Among these congregations the average ministerial tenure is at least 11 years. The longest tenure of a minister of a minister still serving is 13 years (Morristown, NJ). The shortest recent tenure is 5 years (San Francisco and Greenville, SC). The median tenure is at least 11 years.
Data Set 3 (Ten Congregations Nearest in Size to the Thoreau Campus)
This data set begins with the Unitarian Universalist Church in Idaho Falls and ends with the First Unitarian Universalist Church of Norway (Maine). Three of these congregations are lay led. Of the remaining seven, the average ministerial tenure is 9 years and the median tenure is 7 years. Almost all of these congregations have gone through ministerial transitions recently and so the longest serving minister currently at one of them has only been there for six years. The recently retired minister of the Unitarian Universalist Congregation of Castine (Maine) left after 22 years.
Data Set 4 (Ten Largest Congregations in the Unitarian Universalist Association)
This data set begins with All Souls, Tulsa and ends with the First Unitarian Church of Albuquerque. Several of these congregations are in the middle of long-term ministries. I decided not to go back and research all of their ministerial histories. When the tenure of the senior was less than ten years I used the tenure of the previous minister instead of the tenure of the current minister.
The average ministerial tenure is 21 years and the median tenure is 19 years. The longest ministry of someone currently serving one of these congregations is 19 years (University Unitarian (Seattle)) although the senior minister of First Madison just retired after 30 years. The shortest recent tenure I could find was 9 years. In addition, the average tenure of ministers in these congregations is almost certainly significantly longer than 21 years since the ministers of two the tenures I included (Tulsa and Washington, DC) are both in their late forties or early fifties.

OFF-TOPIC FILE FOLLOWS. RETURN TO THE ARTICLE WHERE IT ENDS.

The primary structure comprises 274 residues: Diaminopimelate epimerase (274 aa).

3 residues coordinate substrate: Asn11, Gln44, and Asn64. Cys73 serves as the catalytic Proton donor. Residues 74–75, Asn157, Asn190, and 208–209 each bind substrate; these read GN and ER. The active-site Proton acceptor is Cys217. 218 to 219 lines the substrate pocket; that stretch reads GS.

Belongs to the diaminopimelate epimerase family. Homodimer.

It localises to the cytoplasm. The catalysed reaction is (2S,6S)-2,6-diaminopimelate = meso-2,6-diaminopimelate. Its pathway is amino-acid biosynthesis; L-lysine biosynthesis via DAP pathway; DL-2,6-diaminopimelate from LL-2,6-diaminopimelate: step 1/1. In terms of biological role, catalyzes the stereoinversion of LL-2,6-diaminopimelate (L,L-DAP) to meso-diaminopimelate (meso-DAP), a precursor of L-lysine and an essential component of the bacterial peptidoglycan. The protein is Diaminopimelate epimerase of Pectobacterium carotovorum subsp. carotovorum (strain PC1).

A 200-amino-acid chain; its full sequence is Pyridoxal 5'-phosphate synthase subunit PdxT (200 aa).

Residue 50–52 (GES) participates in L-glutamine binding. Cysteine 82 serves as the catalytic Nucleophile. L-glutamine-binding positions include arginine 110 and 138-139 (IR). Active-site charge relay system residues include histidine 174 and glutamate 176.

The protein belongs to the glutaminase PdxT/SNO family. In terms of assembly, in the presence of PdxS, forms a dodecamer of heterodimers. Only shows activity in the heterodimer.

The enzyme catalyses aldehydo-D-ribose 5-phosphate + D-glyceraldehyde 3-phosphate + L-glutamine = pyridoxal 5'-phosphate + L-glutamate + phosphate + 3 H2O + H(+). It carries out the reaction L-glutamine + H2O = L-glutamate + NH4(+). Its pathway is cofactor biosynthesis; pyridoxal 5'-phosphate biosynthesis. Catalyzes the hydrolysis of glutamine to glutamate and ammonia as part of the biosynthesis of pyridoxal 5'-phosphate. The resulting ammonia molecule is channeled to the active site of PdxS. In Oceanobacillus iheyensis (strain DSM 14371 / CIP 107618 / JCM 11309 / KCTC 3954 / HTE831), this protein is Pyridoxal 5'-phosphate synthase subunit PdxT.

The only congregations that I looked in which the median ministerial tenure is seven years are those with about 60 members. Congregations of larger sizes all had significantly longer ministerial tenures. This suggests to me that when I am in conversations with people about ministerial tenure I will be careful to suggest they think about the tenure of a ministry at a similarly sized congregation rather than making a more generalized statement. Congregational systems theory has long claimed that congregations of different sizes behavior differently. An examination of ministerial tenure of congregations of different sizes is further evidence for that claim.
*A note on my method
All of my data is derived from the UUA’s list of certified congregations for 2018 and its directory of religious professionals. The exception to this is the membership statistics for First Unitarian Universalist Church, Houston. The length of tenure is for most cases the tenure of either the current minister or, in the case where the congregation is in transition, the tenure of the most recently departed minister. The exception to this is where the current minister has been at the congregation for less than five years. In those instances, I have gone with the tenure of the prior ministry.